Highlighting Austria’s lesser-known wine gems – by Jack Simmonds, Hahndorf Hill Brand Ambassador

The last article on this blog highlighted the ease with which we can now source varietals and wines from regions or producers once deemed too exotic or confusing for the Australian consumer. Our obsession with keeping abreast with what is going on in the so-called “prestige” regions of the old world had dazzled us to the point that we as consumers were blinded to the very real delights to be found just a little east of Europe’s more celebrated appellations.

At Hahndorf Hill we are working hard to one day bring Austrian varietals into the Australian mainstream consciousness. I release these articles into the wild in an effort to highlight the wines, styles and producers that until recently may have flown under the Australian radar. However, could my passion for a few superstars have deafened me to the greater orchestra?

Our adoration for Gruner Veltliner and Blaufrankisch is clear to see and they are at the core of almost everything we do, but there are other treats peppered throughout eastern Europe and Austria in particular. Styles and varietals not yet covered in these Gru Files have danced across Austrian tables for generations and I for one think it is timely to look beyond the Gruners and Blaus and taste my way through some of their lesser known compatriots.

The Veltliner family tree is broad and gnarly; a history of divorces, affairs, adoptions and hyphenations have made getting a definitive pedigree maddeningly difficult. Even the highest profile member of the family – Gruner Veltliner – looks to have just “married in”; my study on Gruner’s relationship with the rest of the Veltliner family has taken me down several wormholes each more fascinating than the last and will no doubt feature here in the Gru Files one day.

Roter Veltliner on the other hand is considered a founding member of the Veltliner line, and even something of a viticultural Don Juan. Varieties such as Frühroter Veltliner, Neuburger, Rotgipfler and Zierfandler all have Rotor Veltliner blood and according to Wikipedia it is known by over 160 names! Christmas in the Rotor Veltliner household must get very tricky.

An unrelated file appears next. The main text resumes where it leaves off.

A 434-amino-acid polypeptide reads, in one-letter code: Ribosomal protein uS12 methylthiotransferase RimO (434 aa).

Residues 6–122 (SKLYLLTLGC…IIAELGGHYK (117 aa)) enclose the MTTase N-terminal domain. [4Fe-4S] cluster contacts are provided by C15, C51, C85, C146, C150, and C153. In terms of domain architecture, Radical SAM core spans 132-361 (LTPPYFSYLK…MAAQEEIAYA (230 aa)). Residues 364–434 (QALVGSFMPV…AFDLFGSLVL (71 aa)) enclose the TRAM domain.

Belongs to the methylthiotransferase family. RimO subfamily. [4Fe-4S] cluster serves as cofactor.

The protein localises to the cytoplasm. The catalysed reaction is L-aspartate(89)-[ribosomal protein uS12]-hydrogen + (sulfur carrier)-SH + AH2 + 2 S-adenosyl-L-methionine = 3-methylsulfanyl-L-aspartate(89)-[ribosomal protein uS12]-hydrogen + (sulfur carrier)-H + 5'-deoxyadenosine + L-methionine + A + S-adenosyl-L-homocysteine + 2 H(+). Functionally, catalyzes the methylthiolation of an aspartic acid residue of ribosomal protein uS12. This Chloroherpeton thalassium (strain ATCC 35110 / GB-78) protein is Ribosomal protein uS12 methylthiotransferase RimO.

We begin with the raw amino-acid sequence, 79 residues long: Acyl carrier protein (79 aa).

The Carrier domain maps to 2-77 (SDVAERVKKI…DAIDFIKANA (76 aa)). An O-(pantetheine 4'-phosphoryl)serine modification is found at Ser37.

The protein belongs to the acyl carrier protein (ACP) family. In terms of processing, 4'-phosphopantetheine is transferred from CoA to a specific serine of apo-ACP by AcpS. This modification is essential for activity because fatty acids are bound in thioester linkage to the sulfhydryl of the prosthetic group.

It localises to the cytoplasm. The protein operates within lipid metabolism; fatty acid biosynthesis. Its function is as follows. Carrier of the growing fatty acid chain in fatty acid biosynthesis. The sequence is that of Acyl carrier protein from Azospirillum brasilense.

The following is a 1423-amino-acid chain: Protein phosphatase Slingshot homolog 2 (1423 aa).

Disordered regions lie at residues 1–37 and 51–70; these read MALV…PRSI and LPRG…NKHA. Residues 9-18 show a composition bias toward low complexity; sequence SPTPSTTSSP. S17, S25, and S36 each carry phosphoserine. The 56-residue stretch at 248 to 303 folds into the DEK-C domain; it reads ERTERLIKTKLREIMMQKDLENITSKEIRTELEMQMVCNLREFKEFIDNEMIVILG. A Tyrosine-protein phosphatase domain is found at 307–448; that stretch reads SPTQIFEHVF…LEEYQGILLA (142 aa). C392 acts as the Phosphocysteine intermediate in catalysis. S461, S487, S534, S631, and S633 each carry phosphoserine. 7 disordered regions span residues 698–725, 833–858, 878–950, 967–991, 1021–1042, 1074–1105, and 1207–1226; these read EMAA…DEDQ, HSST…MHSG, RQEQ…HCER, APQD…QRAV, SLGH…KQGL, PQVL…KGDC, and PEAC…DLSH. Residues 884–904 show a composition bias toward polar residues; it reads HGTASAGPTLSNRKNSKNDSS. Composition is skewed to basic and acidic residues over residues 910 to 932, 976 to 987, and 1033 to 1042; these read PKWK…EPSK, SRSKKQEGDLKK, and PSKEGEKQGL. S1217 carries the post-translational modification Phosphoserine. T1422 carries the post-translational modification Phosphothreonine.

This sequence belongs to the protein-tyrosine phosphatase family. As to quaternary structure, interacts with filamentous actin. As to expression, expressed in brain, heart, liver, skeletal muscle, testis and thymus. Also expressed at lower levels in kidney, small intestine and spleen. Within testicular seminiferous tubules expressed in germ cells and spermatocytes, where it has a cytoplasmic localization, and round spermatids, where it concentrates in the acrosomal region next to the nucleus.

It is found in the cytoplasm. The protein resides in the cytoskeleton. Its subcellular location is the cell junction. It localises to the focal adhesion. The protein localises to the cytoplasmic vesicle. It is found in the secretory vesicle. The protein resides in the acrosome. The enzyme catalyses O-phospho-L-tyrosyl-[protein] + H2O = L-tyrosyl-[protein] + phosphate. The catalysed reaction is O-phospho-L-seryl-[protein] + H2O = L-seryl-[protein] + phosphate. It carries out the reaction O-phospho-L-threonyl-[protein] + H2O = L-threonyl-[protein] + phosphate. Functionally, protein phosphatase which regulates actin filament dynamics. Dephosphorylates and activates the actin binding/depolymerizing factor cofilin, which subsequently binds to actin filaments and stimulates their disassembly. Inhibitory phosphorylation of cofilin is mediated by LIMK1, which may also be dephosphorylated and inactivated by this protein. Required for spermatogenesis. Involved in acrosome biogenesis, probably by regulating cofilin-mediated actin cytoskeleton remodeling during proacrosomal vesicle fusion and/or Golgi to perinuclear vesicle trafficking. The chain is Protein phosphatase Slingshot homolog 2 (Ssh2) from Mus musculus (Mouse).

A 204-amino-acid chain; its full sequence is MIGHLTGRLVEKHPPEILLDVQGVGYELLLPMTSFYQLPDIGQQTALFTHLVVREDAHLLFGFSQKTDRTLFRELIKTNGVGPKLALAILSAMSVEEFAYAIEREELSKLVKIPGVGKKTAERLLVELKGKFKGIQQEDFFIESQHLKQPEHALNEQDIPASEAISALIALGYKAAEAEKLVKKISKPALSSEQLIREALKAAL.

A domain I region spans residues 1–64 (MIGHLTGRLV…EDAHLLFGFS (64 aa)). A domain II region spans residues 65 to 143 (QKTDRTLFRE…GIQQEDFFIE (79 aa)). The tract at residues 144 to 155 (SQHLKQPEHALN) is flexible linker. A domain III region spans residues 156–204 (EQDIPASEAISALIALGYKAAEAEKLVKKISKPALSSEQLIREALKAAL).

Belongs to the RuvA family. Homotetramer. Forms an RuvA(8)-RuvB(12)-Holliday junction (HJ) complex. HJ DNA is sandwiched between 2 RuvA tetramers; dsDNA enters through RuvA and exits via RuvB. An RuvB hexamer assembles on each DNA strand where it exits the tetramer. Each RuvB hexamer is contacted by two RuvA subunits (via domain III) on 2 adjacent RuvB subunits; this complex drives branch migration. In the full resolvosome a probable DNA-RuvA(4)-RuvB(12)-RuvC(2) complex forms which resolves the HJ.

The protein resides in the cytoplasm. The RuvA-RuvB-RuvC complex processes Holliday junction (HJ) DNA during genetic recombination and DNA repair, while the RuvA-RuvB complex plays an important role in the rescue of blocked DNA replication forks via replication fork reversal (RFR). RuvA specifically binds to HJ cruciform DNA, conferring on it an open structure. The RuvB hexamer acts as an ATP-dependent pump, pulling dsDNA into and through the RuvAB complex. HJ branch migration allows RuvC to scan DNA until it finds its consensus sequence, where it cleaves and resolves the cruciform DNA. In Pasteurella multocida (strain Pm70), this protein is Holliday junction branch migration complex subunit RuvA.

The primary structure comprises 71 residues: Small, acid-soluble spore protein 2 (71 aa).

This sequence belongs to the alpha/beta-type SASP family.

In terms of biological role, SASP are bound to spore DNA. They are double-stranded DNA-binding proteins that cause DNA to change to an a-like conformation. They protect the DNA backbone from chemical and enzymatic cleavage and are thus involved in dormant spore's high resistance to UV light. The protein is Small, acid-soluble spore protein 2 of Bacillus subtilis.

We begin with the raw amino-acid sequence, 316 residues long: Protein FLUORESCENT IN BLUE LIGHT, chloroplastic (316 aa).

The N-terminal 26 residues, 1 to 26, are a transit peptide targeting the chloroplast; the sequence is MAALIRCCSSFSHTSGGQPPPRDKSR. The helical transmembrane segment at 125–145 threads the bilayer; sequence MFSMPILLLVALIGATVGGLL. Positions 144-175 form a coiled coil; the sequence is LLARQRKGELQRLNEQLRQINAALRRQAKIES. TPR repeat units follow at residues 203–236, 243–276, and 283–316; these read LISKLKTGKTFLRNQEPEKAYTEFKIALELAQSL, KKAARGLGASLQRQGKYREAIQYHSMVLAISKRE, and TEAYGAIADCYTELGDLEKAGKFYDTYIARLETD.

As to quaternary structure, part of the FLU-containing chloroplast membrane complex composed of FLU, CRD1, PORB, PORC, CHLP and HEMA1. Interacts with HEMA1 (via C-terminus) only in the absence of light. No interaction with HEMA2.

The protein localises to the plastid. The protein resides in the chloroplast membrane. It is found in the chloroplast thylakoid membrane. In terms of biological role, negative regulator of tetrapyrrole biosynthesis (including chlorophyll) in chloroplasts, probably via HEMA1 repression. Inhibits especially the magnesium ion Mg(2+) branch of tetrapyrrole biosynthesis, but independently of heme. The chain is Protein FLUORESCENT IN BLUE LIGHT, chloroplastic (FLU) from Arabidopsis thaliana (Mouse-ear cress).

Compared with Gruner’s Austrian plantings of 14,423 hectares, Roter Veltliner’s plantings of 195 hectares or just .4% of Austria’s production put it firmly in the boutique bracket. The last few decades have seen a decline in in its footprint as it was originally planted on loess-heavy sites which are perfect for growing the higher value Gruner Veltliner. But as is so often the case there is a small group of producers who have refused to follow a market and have instead backed this ancestral variety.

There is very little literature to be found online about Kurt Angerer or his winery in the western end of the Kamptal, but the few sources all agree on several points. His wines are consistently delicious and despite his success Kurt has kept his feet on the ground, and isn’t that enough? The man would obviously prefer his wines do the talking and his 2016 Roter Veltliner has a lot to say.

Clean and lean best describes this wine’s arrival; like a bantam-weight boxer waiting to touch gloves before a fight, there is a barely contained energy to the green apple and citrus nose that almost can’t wait for the bell. This is not a frantic wine but a beautifully balanced combination of confident footwork and devastatingly precise punches. Distinctive and refreshing acid and slatey minerality keep this wine striding across the canvas to deliver a lime, white stone fruit and a green apple combination to the palate.